Staunton, Sept. 9 – Those who seek to evaluate the potential for the disintegration of the Russian Federation tend to focus on the non-Russian republics or outlying Russian regions, Nikolay Petrov says, but the real threat to the territorial integrity of the country comes not from any of them but from Moscow.
“I do not believe we should treat the perceived desire of individual ethnic clans to separate from Russia as the main problem. Rather, in an overly centralized environment, the force that could trigger conflicts with the potential to break up the country is Moscow,” the Russian analyst says (theins.ru/politika/254329).
“It’s not that someone is willing or able to seek separation from Russia,” Petrov continues. Rather, “it’s that the Kremlin itself will destabilize the country by trying to control the ever-changing situation in a centralized manner,” ignoring local conditions and upsetting the current balances that exist.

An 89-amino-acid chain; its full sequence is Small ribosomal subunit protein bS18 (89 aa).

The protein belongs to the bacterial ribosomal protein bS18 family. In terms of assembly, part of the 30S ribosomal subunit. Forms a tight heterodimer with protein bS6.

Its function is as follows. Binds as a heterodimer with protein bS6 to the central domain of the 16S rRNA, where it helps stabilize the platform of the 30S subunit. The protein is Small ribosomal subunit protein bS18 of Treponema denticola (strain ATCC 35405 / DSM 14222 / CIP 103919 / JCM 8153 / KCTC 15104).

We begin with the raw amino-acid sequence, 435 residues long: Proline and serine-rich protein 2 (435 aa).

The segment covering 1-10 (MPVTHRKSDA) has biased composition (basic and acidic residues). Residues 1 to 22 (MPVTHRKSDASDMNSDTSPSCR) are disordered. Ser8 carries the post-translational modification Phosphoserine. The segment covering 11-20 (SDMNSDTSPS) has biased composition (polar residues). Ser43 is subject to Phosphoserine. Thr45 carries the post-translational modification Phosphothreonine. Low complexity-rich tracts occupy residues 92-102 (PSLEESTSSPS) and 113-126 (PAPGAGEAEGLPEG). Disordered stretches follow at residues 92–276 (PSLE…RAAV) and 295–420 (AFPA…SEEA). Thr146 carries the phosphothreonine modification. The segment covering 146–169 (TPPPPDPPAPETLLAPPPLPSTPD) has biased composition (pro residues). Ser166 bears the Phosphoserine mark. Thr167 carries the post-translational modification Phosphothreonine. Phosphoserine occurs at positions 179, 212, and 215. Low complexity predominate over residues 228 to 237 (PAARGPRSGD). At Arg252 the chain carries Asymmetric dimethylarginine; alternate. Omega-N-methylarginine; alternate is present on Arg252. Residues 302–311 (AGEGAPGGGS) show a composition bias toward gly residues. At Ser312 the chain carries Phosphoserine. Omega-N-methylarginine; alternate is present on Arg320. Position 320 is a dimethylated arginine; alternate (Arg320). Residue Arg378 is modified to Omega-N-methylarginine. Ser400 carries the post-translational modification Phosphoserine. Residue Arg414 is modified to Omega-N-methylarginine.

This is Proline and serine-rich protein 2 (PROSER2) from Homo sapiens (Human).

Should Moscow do that, “a chain reaction” could occur with the regions and Moscow each reacting to what the other dose and thereby creating a situation n in which “the capacity of the Kremlin to react swiftly and appropriately is compromised” and there is the risk that if the center’s actions are inadequate or inconsistent, the situation may spiral out of control.
That is especially likely, Petrov argues in a separate article, under conditions of stress caused by the war in Ukraine and international sanctions precisely because problems in one area and the steps the center takes to solve them may affect other areas without the center being aware of that probability (theins.ru/opinions/nikolai-petrov/254483).
Consequently, steps that will solve an immediate problem have the potential to exacerbate others because the Kremlin does not understand these complex interrelationships and thus routinely addresses one area with actions that create bigger problems in others.